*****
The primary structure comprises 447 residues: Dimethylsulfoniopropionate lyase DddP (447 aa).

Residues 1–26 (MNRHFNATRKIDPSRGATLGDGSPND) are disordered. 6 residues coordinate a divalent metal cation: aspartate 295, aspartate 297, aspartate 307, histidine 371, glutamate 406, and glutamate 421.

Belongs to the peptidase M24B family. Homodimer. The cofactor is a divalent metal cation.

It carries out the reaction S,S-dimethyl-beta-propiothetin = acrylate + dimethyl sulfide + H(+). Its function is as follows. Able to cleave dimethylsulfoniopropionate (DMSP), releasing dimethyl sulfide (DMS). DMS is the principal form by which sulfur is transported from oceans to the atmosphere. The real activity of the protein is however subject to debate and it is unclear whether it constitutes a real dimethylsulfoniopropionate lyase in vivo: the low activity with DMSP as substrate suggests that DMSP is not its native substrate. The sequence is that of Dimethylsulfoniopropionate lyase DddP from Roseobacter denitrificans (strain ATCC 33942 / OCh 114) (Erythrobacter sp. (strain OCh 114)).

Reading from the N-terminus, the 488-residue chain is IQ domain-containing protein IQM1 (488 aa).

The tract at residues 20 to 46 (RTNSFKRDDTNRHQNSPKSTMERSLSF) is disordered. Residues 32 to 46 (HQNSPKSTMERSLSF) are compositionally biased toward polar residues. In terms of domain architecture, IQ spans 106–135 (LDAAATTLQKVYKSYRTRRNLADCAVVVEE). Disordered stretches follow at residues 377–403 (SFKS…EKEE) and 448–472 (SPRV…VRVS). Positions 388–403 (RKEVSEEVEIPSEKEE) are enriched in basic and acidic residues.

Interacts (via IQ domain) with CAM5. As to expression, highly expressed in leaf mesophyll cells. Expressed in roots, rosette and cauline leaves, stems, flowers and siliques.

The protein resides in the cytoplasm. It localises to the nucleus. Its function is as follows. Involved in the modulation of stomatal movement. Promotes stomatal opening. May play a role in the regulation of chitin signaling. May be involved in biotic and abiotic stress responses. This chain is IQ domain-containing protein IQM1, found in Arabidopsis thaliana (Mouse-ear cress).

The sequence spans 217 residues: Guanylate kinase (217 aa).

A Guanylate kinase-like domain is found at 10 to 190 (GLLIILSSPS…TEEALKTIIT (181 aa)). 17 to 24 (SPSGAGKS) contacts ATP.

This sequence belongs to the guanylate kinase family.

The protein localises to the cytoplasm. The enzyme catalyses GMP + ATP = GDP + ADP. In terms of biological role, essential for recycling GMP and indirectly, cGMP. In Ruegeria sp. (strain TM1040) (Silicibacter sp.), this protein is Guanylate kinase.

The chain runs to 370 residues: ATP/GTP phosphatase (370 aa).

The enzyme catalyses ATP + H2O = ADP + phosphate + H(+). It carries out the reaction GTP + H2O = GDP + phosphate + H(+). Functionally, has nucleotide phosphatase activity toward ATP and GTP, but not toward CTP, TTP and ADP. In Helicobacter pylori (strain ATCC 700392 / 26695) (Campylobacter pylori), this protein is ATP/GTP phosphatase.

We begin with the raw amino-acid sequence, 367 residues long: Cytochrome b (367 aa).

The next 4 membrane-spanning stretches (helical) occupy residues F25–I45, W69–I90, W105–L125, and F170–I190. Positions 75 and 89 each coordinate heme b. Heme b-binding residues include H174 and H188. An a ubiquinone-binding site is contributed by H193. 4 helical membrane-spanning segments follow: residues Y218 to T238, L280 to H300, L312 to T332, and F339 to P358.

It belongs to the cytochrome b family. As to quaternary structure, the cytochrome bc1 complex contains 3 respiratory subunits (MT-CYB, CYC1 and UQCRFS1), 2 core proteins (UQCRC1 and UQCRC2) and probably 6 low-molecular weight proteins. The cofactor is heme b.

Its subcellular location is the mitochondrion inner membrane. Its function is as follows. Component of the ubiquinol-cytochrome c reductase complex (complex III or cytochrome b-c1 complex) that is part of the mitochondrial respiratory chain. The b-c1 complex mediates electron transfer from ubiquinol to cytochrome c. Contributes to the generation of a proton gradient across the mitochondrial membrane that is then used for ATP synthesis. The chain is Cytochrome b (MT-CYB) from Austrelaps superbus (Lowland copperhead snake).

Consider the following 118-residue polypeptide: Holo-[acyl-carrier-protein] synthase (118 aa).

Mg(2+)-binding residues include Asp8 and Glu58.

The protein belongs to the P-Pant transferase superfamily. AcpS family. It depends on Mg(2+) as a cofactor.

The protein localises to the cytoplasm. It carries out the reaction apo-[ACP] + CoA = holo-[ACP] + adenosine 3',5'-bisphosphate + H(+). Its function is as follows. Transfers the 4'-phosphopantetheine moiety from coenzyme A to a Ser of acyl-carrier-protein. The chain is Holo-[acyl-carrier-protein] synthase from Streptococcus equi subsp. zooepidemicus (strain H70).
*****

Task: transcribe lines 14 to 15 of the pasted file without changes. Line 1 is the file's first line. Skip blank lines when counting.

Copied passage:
The enzyme catalyses ATP + H2O = ADP + phosphate + H(+). It carries out the reaction GTP + H2O = GDP + phosphate + H(+). Functionally, has nucleotide phosphatase activity toward ATP and GTP, but not toward CTP, TTP and ADP. In Helicobacter pylori (strain ATCC 700392 / 26695) (Campylobacter pylori), this protein is ATP/GTP phosphatase.

We begin with the raw amino-acid sequence, 367 residues long: Cytochrome b (367 aa).